Editorial Comment: Time PSL put house in order With age-groups ranging from Under-10, 12, 14 and 18, the academy has already showed that they mean business as one of their star players, Alexander Mandinyenya, is already under the wings of newly-promoted Premiership side Simba Bhora.

The Castle Lager Premier Soccer League is expected to get underway sometime this month with the holding of the season opening Castle Challenge Cup.

This match will feature the reigning PSL champions FC Platinum and last season’s Chibuku Super Cup winners, Bulawayo Chiefs.

The idea is that this contest will act as a curtain-raiser and an appetiser, which will set the stage for the league marathon.  

The Premiership teams have taken their pre-season preparations a notch higher with various training camps having been held in places such as Victoria Falls, Bulawayo, Harare, Goromonzi, Gweru and Mutare.

Almost all the teams are making sure they are ready for the challenge, with FC Platinum looking to set a new record by winning a fifth straight league title.

This year, the league welcomes four new entrants in Sheasham, Simba Bhora, Green Fuel and returnees Hwange.

The good thing about the upcoming season is that there have not been negativity surrounding the game itself in the early days, despite the known hiccups at ZIFA level.

Unlike last season when some newly-promoted clubs faced the ignominy of being kicked out before they have played a game after failing to raise affiliation fees, this year all has been smooth-sailing on paper.

What is more encouraging is that there is a semblance of stability with the new kids on the block — Sheasham, Simba Bhora and Green Fuel.

Above everything, football needs sound financial investment.

The people and organisations behind these clubs need to be appreciated for their efforts.

They have invested a lot for these clubs to be at the level they are.

Hwange, as well, have been doing their business quietly and efficiently. But the coal miners are not entirely new to the demands of Premiership football.

What the stakeholders would want to see is these clubs adding value to the PSL and competing seriously.

It does not make sense for the PSL to continue promoting teams that are not thoroughly equipped for top-flight football.

There should be no room for deadwood at that level.

It was sad last season to see Whawha, Bulawayo City and Tenax getting relegated at the end of the same season they got promoted.

Cranborne Bullets, who were among the four promoted teams, just survived by the skin of their teeth.

Premiership football is not a stroll in the park. It is much more demanding financially, physically and is even emotionally draining.

The costs of running the game are on the high side and the competition and intensity of the game demands much more.

Hopefully, the teams that play top-flight football for the first time this year — Simba Bhora, Sheasham and Green Fuel — have done enough research and are prepared accordingly.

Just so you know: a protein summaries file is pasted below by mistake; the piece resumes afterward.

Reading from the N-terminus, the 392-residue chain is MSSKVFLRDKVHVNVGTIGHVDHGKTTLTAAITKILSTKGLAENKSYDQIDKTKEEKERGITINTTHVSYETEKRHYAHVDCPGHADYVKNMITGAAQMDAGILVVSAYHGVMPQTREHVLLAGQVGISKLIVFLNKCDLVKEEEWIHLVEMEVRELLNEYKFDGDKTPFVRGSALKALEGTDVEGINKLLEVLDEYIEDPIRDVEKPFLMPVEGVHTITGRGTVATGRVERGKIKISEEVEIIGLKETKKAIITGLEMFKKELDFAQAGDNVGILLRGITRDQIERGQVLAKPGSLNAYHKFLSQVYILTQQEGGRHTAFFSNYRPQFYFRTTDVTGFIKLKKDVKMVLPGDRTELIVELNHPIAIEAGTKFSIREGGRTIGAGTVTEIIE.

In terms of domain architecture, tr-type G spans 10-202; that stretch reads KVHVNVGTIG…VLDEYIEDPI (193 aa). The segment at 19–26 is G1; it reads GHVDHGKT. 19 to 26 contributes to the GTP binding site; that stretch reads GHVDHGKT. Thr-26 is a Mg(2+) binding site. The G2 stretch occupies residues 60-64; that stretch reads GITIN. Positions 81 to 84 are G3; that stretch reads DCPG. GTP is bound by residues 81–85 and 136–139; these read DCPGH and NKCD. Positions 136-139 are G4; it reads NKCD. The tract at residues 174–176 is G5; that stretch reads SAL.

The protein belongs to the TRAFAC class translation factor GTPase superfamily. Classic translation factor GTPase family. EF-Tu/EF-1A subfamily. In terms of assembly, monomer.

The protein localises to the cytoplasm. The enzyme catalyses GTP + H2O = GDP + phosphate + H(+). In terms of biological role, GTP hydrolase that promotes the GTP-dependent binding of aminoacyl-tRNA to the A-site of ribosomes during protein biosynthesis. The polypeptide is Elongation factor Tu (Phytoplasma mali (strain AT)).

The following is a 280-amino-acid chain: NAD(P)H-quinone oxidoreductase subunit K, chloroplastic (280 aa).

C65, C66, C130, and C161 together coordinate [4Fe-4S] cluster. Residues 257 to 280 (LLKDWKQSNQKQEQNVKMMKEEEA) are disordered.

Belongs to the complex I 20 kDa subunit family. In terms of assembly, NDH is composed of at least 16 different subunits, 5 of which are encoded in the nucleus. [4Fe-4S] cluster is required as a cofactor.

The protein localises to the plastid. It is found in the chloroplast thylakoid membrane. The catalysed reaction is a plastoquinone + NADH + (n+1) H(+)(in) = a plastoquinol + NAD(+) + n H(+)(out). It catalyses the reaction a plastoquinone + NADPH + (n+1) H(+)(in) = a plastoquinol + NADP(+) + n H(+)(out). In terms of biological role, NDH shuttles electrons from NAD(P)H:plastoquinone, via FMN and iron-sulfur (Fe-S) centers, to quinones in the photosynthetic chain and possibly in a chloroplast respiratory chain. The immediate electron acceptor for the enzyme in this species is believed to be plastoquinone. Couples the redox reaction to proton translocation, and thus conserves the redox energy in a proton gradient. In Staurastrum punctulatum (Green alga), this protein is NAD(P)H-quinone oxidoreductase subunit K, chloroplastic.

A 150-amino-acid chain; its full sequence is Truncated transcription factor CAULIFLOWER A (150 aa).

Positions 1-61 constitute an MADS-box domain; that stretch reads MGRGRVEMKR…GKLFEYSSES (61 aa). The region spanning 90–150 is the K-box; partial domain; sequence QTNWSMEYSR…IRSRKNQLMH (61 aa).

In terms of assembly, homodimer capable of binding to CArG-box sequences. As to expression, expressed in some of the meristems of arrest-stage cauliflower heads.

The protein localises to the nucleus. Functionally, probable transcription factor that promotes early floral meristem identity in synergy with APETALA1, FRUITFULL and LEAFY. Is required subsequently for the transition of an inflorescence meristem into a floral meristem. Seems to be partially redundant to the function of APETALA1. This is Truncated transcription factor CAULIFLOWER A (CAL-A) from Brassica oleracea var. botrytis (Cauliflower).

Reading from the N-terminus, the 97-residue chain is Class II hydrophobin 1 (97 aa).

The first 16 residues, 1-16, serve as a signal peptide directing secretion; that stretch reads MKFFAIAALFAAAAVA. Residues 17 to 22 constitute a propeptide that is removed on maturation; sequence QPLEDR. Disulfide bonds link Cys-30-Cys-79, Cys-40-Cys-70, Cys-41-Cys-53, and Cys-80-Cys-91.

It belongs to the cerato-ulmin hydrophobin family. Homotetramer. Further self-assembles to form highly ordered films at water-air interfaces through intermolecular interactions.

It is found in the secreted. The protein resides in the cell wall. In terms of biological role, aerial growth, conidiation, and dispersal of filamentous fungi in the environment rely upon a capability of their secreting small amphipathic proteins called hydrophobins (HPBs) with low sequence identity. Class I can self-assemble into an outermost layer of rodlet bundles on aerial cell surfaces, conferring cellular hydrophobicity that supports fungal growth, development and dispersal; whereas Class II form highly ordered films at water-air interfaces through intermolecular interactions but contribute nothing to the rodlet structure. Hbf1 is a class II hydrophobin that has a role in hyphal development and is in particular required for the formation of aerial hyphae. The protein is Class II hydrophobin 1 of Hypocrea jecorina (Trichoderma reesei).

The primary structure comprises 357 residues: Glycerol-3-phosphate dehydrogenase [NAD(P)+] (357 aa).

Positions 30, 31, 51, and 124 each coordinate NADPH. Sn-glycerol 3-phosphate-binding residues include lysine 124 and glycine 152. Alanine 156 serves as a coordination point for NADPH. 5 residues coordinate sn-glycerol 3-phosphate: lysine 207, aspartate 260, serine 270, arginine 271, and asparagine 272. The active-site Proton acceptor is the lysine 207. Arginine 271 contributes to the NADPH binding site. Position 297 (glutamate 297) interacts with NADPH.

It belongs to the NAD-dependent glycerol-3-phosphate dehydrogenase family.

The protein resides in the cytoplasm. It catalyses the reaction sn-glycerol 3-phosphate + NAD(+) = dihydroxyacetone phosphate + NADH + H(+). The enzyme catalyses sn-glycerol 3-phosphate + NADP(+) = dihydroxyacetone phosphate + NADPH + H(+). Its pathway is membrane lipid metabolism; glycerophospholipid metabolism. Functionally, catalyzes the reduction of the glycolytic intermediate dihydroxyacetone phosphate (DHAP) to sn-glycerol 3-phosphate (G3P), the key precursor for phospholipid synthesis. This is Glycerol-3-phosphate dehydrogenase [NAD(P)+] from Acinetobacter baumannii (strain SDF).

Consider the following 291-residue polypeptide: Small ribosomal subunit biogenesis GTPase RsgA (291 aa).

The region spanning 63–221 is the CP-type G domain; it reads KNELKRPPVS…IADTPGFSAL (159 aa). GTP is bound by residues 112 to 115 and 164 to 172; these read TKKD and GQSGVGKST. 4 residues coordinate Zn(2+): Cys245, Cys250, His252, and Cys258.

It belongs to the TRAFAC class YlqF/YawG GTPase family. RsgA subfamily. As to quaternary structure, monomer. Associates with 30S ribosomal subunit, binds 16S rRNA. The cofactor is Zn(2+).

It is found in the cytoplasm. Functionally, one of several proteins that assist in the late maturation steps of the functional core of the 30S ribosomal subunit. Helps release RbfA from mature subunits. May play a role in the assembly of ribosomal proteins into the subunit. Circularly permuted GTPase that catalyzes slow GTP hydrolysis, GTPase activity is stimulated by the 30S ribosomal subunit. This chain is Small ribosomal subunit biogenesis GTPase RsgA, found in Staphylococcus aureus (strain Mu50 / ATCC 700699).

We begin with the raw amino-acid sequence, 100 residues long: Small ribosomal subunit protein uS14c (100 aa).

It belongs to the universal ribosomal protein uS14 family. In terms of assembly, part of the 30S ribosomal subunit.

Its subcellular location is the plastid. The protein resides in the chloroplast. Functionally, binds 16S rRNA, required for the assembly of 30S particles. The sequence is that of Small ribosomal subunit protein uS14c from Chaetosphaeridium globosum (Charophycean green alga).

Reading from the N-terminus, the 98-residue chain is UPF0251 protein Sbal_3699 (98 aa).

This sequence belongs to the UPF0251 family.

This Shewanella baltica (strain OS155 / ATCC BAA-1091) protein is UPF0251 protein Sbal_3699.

Clubs should be able to put in place professional systems, in line with the CAF and FIFA Club Licensing.

The PSL recently conducted a two-day induction and strategic planning review workshop in Bulawayo where all the 18 teams were represented by club administrators.

Hopefully, the meeting achieved the set objectives.

The bottom line being that football should be run professionally. The football leadership shared ideas on transforming the game into a profitable brand that is attractive to the fans and the various stakeholders.

But before the first match kicks off, the league needs to have a checklist to see to it that the recurrent problems that keep damaging the game are dealt with.

They need to answer various questions such as what is the plan to boost attendances this season?

Last year the game had lost its appeal to the generality of the fans.

What is the plan regarding the facilities since most of the stadiums have been condemned? Are the seven Harare clubs still going to be crammed at a single venue again?

Is Rufaro going to be ready for use in time, as promised by Harare Mayor Jacob Mafume?

Or will this turn out to be another blue lie from the excitable opposition politician? What is the state of the proposed venues for this season?

Already, we hear Sakubva has been condemned by the grounds inspection team. Some of the new clubs are working on their home grounds, what progress have they made?

What is the strategy to counter hooliganism and violence at the stadiums? In terms of ticketing and pricing, what is the plan?

What marketing and advertising strategies are in place?

Already the PSL have said they will not reduce gate charges to bring back fans to stadia in spite of poor attendances at matches last season.

Some football stakeholders have suggested that gate charges should be reduced from US$3 to US$1 in order to attract fans.

However, the PSL maintains US$3 for the cheapest ticket is a fair price considering what is obtaining in the region. But, whatever plans the football leadership have up their sleeves, Premiership football should this year strive for improvement.

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